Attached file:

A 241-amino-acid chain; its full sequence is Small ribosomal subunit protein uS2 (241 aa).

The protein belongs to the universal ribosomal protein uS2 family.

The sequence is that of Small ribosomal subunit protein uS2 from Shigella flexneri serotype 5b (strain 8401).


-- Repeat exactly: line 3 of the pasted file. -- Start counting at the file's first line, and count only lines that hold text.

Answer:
The sequence is that of Small ribosomal subunit protein uS2 from Shigella flexneri serotype 5b (strain 8401).